Prenatal characteristics of infants with a neuronal migration disorder: a national-based study
2012 (English)In: International Journal of Pediatrics, ISSN 1687-9740, E-ISSN 1687-9759, 1-5 p., 541892Article in journal (Refereed) Published
The development of the central nervous system is complex and includes dorsal and ventral induction, neuronal proliferation, and neuronal migration, organization, and myelination. Migration occurs in humans in early fetal life. Pathogenesis of malformations of the central nervous system includes both genetic and environmental factors. Few epidemiological studies have addressed the impact of prenatal exposures. All infants born alive and included in the Swedish Medical Birth Register 1980-1999 were included in the study. By linkage to the Patient Register, 820 children with a diagnosis related to a neuronal migration abnormality were identified. Through copies of referrals for computer tomography or magnetic resonance imaging of the brain, the diagnosis was confirmed in 17 children. Median age of the mothers was 29 years. At the start of pregnancy, four out of 17 women smoked. Almost half of the women had a body mass index that is low or in the lower range of average. All infants were born at term with normal birth weights. Thirteen infants had one or more concomitant diseases or malformations. Two infants were born with rubella syndrome. The impact of low maternal body mass index and congenital infections on neuronal migration disorders in infants should be addressed in future studies.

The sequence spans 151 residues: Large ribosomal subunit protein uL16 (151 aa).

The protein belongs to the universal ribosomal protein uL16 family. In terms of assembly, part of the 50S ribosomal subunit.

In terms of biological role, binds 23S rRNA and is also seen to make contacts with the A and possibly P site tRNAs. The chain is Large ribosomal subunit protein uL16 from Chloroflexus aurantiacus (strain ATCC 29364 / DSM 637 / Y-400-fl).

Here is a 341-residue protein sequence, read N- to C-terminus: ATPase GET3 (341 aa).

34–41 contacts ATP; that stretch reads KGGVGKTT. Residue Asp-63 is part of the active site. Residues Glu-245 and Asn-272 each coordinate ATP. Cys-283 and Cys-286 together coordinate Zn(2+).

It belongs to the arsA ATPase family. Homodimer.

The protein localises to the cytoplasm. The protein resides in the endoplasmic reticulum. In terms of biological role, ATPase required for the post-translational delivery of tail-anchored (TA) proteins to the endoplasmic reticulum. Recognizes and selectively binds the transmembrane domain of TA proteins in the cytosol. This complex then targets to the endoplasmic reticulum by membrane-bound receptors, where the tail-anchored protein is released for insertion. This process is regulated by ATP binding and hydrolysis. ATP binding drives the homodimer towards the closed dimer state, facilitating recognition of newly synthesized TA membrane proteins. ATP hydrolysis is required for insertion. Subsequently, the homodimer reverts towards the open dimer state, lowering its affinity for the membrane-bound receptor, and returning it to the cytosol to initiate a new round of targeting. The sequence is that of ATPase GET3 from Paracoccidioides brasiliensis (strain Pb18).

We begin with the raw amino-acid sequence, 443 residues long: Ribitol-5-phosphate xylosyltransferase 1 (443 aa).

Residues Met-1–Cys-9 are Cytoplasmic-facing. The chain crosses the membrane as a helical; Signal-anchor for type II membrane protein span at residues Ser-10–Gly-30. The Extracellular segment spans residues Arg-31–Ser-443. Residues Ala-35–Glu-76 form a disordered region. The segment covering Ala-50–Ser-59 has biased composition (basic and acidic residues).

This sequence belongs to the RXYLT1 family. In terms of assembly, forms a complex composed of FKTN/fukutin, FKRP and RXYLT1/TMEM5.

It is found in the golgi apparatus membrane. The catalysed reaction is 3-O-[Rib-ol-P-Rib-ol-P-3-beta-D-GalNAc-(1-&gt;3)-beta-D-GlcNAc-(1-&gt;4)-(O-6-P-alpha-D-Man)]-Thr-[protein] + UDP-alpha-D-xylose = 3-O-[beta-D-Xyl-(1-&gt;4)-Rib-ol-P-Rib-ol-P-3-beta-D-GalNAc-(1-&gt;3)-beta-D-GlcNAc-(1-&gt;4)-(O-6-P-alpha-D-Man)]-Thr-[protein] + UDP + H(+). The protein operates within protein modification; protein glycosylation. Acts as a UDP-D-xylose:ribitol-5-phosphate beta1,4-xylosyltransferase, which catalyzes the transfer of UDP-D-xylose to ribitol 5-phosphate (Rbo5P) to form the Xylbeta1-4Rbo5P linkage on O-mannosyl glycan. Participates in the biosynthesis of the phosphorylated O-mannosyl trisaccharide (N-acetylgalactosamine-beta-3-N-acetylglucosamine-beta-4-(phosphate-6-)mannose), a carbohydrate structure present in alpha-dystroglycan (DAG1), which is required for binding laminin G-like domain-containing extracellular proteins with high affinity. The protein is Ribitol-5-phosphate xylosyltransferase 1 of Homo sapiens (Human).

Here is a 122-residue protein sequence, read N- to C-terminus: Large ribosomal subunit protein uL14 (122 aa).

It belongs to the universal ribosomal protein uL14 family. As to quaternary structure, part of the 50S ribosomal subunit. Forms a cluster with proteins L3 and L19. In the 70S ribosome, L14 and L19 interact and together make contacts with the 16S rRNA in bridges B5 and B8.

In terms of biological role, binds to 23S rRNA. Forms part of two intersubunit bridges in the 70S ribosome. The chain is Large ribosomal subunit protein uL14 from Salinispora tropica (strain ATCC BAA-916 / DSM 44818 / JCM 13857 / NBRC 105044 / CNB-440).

Place, publisher, year, edition, pages
2012. 1-5 p., 541892
formula-feeding, human milk, infant nutrition
IdentifiersURN: urn:nbn:se:umu:diva-118653DOI: 10.1155/2012/541892PubMedID: 22548087OAI: oai:DiVA.org:umu-118653DiVA: diva2:915035